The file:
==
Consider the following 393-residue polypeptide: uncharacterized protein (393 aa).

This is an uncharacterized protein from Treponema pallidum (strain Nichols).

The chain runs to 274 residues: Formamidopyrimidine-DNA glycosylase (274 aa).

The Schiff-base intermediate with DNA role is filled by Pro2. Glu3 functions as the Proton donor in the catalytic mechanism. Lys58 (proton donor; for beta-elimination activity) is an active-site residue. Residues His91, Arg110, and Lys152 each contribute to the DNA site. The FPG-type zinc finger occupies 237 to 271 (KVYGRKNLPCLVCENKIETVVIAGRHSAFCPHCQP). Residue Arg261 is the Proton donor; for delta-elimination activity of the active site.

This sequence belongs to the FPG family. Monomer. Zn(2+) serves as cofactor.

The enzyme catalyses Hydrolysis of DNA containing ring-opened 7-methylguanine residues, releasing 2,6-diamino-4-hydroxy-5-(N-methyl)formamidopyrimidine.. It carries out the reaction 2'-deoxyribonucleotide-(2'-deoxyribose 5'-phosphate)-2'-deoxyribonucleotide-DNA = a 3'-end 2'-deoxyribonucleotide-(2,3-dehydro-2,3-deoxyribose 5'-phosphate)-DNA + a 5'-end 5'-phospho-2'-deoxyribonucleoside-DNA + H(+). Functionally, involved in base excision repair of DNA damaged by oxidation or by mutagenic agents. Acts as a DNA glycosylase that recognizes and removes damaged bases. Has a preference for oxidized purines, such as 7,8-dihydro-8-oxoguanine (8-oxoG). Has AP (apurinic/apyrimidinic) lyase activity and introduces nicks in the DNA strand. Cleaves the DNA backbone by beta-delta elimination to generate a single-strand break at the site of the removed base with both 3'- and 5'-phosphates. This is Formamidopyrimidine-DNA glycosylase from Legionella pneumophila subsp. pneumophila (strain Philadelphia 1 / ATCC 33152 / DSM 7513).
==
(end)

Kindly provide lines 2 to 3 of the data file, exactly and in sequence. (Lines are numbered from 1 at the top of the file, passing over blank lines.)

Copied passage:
This is an uncharacterized protein from Treponema pallidum (strain Nichols).

The chain runs to 274 residues: Formamidopyrimidine-DNA glycosylase (274 aa).